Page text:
– both the American College of Theriogenologists and the Society for Theriogenology (which are the two groups of veterinarian specialists in spaying and neutering) Basis for Position on Mandatory Spay-Neuter in the Canine and Feline
The ACT and SFT do not believe that mandatory spay/neuter programs will significantly reduce the pet overpopulation problems, since most animals that are abandoned are relinquished because of behavior, health, economic and life changing conditions and not due to their reproductive status. In fact, in some European Union countries where gonadectomy is illegal unless deemed medically necessary (such as Norway) there are no significant problems with pet overpopulation, indicating that the pet overpopulation problem that exists in the United States is due to cultural differences on the importance of pets, the responsibility of pet owners, and the ability of the government and national agencies to properly educate the public. Although both organizations believe that most companion animals should be spayed or neutered, the ACT and SFT also strongly believe that it is not in the best interest of the animals to produce legislation regarding medical treatments, Therefore, both organizations oppose mandatory spay/neuter programs.
NAIA opposes mandatory sterilization and other coercive "spay or pay" licensing schemes because these approaches have little effect on reducing shelter intake and euthanasia rates while producing serious unintended consequences.
– Locally, Australian Veterinary Association
The AVA is strongly supportive of desexing dogs and cats as an important way of reducing the number of unwanted pets, improving the health of individual animals, and reducing problems caused by animals in communities. At the same time, our policy on desexing points out that mandatory desexing of animals has not proven an effective strategy for reducing the number of unwanted companion animals. Mandatory desexing of owned animals also doesn’t account for the impact of semi-owned, stray and feral animals in pet overpopulation. Money and effort spent on promoting and enforcing mandatory desexing would be more usefully expended elsewhere.
... entitled 'Dispelling the myth that mandatory desexing doesn’t help with cat overpopulation'. It gave the following evidence for the benefits of these laws.
But that doesn't stop them beating this drum. This week the RSPCA Victoria has launched a new campaign and I'm not even kidding.
They provide absolutely no information on why they think they will be the exception to the failed legislation rule. Nor why they think its a good idea for the state government to invest in new laws and law enforcement rather than proven program which support owners make responsible choices.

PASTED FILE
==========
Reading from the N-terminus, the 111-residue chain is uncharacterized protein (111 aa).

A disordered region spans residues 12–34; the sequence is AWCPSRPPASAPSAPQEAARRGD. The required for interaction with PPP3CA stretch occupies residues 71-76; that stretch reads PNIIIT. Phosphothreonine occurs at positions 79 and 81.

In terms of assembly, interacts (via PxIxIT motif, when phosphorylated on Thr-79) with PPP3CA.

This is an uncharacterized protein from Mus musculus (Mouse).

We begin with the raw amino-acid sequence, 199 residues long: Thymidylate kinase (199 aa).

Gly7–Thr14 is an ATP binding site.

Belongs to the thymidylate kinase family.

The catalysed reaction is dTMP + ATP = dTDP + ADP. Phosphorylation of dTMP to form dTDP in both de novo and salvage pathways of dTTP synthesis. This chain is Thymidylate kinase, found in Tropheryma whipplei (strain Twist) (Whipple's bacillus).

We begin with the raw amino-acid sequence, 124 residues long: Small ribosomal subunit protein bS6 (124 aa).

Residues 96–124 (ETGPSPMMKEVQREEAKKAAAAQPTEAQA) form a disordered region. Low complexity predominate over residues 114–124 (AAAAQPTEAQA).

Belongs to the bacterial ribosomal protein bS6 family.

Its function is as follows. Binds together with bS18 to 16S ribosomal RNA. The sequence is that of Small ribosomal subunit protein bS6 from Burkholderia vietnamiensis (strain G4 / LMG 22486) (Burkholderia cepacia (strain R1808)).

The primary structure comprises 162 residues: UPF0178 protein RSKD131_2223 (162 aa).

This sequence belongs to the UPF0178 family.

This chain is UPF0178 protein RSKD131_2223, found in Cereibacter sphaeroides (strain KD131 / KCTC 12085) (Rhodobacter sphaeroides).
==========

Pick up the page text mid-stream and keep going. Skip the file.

If saving pets in shelters were as simple as ‘passing a law’, then we would have literally thousands of empty shelters by now. But we don’t. And it’s because to achieve the aim of a humane community, we must inspire and engage the community to behave how we need them to and support them with the tools to act.
Some people promoting mandatory desexing are doing so because they really, really, really want to help pets and simply haven’t looked at any data. Others are deliberately continuing to push the notion that these kinds of laws can be successful – but no one else in the world has implemented them in just the right fashion – simply because they want it to be true and/or are committed to the lie.
Is the RSPCA ignorant, or deceitful? After so many years to have had the opportunity to research proven programs, we can only assume deceitful.
If you investigate those communities that have succeeded or failed in ending the killing of homeless pets, or are very close to succeeding, you'll see a clear pattern. None of the successful communities have mandatory spay/neuter laws in place. They have a similar set of programs -- low cost or free spay/neuter, trap-neuter-return for feral cats, foster programs, thriving volunteer programs, and a great relationship with rescue groups, local businesses, and the regular members of their community.
It's an ideal that has failed repeatedly in actual practice -- so much so that respected national organizations now almost unanimously oppose mandatory spay/neuter (MSN) laws.
Why animal advocates should never, ever, advocate for mandatory spay-neuter laws: They do not work, they have never worked, they increase shelter killing, and they divert limited funding away from programs that actually do work to decrease shelter intake and increase lives saved.